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The religious influences in funerary practices in the Parish of Sheffield 1843 to the present.

Saunders, Pamela C (2002) The religious influences in funerary practices in the Parish of Sheffield 1843 to the present. PhD thesis, University of Sheffield.

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This study aims to investigate the relationship between funerary rituals and religion in the Parish of Sheffield in order to shed light on present day customs and practices. In the past, most studies have attempted to relate religion and ritual from the base of changing belief systems; this present investigation analyses the means whereby the secular nature of funerary customs is brought into a vital relationship with the sacred by the rites of passage of death, and their associated myths and legends. The study is divided into three principal areas of research covering pertinent general and specific aspects of funerary rituals. The first section sets the central core of the research upon a more general foundation of relevant literature, and an overview of funerary rituals and religion. A resume of the history of Sheffield and the laws of burial and cremation then places the study into both a wider and a comparative context of time and place. The research then centres on a study of current funeral practices in Sheffield: the Sheffield funeral trade; the influences of religion upon death rituals in relation to the city; the people of Sheffield who experience these funerals, and the places of committal available to them. The research draws on its primary database of 67 respondents from representative religions, complemented by selective databases covering non-specific mourners, religious representatives, and associated trades, services and professions.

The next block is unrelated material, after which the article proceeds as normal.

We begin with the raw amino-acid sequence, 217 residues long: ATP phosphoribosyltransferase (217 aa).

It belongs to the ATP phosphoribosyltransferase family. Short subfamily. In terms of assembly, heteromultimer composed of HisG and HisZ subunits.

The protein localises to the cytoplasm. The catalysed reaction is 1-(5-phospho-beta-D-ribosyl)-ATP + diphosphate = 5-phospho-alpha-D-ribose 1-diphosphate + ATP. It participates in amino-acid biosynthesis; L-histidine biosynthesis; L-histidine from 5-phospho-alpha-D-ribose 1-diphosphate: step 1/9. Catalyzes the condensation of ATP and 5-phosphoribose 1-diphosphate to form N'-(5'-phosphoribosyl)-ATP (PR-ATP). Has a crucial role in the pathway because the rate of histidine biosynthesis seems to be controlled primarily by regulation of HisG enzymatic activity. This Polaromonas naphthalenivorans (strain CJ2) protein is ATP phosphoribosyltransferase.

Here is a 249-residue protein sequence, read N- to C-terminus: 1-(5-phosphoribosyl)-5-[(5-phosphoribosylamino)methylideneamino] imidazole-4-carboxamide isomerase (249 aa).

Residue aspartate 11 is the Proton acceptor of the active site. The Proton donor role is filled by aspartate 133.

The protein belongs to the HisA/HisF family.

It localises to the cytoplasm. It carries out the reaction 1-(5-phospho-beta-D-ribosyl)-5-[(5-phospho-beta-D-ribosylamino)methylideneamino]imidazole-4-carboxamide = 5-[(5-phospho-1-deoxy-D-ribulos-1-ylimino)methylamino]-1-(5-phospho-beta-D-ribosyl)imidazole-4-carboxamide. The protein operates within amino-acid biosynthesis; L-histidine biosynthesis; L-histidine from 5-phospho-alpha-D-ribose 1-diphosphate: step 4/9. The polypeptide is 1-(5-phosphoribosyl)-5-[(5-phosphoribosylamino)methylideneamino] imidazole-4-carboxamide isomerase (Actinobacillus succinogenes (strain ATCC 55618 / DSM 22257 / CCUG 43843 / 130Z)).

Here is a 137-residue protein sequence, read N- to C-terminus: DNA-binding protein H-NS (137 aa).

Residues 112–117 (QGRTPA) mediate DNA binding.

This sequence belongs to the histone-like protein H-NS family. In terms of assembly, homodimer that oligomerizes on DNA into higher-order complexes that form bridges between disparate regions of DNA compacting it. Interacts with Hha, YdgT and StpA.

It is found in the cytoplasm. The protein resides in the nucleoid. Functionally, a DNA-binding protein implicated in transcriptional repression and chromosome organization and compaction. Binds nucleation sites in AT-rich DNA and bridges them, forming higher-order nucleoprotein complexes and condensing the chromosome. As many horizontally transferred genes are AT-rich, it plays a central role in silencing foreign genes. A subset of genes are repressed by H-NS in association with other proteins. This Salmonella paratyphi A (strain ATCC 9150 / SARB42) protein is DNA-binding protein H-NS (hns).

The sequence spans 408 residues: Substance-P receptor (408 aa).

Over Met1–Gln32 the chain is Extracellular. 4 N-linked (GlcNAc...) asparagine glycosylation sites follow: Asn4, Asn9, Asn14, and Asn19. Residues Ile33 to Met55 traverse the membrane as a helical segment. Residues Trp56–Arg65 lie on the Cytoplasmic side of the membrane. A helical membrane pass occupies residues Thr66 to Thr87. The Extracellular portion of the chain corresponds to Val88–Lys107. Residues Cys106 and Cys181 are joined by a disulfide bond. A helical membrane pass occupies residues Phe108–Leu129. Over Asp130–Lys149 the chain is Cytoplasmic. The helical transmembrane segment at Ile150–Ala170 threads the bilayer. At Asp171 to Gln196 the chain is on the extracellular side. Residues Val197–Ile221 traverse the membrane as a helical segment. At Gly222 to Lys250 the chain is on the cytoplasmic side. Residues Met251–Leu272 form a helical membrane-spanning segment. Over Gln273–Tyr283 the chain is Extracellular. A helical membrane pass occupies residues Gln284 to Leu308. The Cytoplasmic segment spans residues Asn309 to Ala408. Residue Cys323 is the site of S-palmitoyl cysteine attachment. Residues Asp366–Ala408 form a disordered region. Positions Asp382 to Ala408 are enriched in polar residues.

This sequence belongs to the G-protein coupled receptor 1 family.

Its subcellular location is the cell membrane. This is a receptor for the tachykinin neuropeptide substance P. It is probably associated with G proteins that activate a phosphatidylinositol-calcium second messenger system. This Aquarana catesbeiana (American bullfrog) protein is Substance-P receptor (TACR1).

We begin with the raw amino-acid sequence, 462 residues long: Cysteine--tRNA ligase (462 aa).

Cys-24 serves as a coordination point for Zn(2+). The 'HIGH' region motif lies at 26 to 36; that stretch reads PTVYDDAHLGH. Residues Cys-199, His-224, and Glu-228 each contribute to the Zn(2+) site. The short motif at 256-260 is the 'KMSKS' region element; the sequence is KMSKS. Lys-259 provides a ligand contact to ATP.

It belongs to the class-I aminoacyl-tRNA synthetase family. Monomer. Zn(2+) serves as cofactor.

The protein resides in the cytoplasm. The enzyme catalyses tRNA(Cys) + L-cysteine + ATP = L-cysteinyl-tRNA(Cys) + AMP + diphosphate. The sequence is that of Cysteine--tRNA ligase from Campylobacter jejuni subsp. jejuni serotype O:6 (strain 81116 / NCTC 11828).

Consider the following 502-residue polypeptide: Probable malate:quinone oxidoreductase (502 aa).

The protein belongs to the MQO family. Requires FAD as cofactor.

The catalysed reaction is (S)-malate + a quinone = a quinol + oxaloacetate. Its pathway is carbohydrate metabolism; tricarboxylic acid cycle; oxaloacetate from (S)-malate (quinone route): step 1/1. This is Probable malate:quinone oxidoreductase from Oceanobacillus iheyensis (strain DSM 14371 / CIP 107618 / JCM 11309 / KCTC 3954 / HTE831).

Item Type: Thesis (PhD)
Academic Units: The University of Sheffield > Faculty of Social Sciences (Sheffield)
Other academic unit: National Centre for English Cultural Tradition
Identification Number/EthosID: uk.bl.ethos.392729
Depositing User: EThOS Import Sheffield
Date Deposited: 22 Jul 2013 15:12
Last Modified: 08 Aug 2013 08:52
URI: http://etheses.whiterose.ac.uk/id/eprint/3540

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